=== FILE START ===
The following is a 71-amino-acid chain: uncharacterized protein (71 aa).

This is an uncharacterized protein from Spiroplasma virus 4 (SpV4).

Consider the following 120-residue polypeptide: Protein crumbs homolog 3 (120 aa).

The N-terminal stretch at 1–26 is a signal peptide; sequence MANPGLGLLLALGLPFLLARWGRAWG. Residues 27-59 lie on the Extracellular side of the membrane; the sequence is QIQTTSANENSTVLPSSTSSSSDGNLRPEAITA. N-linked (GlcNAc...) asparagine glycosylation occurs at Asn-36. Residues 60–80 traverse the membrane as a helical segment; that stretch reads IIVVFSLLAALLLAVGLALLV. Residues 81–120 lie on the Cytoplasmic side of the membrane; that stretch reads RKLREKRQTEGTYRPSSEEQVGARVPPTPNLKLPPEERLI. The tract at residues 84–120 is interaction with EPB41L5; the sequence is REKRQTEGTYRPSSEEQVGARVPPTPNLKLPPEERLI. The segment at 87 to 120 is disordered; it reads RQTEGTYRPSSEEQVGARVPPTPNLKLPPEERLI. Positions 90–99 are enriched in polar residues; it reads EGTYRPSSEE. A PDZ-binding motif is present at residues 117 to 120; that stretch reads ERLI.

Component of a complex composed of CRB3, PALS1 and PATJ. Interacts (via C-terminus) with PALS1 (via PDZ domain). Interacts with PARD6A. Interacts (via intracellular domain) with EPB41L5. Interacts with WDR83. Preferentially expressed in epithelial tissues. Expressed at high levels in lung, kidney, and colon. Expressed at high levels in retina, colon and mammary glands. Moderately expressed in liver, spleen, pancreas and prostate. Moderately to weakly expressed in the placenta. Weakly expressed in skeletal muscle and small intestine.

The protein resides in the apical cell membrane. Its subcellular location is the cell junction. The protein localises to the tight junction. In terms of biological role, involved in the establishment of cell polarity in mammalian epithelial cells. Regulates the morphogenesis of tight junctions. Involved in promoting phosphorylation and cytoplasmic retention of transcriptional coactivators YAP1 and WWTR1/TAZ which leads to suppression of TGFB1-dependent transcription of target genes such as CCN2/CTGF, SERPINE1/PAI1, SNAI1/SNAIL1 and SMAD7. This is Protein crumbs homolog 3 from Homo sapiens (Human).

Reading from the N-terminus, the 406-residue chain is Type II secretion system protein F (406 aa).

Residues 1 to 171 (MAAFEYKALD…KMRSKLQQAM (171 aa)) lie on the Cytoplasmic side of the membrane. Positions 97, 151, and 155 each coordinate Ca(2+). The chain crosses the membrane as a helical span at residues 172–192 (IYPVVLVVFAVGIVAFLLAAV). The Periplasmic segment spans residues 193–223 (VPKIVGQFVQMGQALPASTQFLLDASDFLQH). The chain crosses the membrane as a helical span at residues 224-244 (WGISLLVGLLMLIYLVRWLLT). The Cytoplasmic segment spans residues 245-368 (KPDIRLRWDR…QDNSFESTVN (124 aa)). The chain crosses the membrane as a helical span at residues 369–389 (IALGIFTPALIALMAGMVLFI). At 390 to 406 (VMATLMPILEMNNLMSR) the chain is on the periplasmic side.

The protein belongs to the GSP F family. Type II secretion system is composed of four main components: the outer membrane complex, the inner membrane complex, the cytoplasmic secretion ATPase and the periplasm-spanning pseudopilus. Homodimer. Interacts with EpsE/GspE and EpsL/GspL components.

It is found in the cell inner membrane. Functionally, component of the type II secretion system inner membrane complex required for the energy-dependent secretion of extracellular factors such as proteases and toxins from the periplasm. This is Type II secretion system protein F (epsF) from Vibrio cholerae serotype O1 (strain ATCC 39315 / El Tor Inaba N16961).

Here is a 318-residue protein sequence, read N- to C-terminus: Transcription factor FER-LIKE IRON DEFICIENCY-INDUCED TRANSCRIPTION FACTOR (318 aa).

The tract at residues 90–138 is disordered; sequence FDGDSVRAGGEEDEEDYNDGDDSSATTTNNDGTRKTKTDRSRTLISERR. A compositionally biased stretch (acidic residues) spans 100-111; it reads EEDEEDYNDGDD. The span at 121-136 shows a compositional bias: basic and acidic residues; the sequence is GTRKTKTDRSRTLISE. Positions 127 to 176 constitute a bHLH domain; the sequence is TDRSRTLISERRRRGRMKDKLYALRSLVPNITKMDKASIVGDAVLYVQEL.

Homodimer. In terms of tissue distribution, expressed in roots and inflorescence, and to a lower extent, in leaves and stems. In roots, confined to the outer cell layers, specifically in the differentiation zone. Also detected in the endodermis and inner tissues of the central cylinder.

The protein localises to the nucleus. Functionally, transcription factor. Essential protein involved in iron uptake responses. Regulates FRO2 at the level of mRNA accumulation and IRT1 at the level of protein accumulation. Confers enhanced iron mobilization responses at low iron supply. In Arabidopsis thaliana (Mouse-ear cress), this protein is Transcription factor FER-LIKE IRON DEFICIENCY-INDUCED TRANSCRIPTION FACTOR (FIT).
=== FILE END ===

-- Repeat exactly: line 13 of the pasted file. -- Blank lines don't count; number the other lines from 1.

Homodimer. In terms of tissue distribution, expressed in roots and inflorescence, and to a lower extent, in leaves and stems. In roots, confined to the outer cell layers, specifically in the differentiation zone. Also detected in the endodermis and inner tissues of the central cylinder.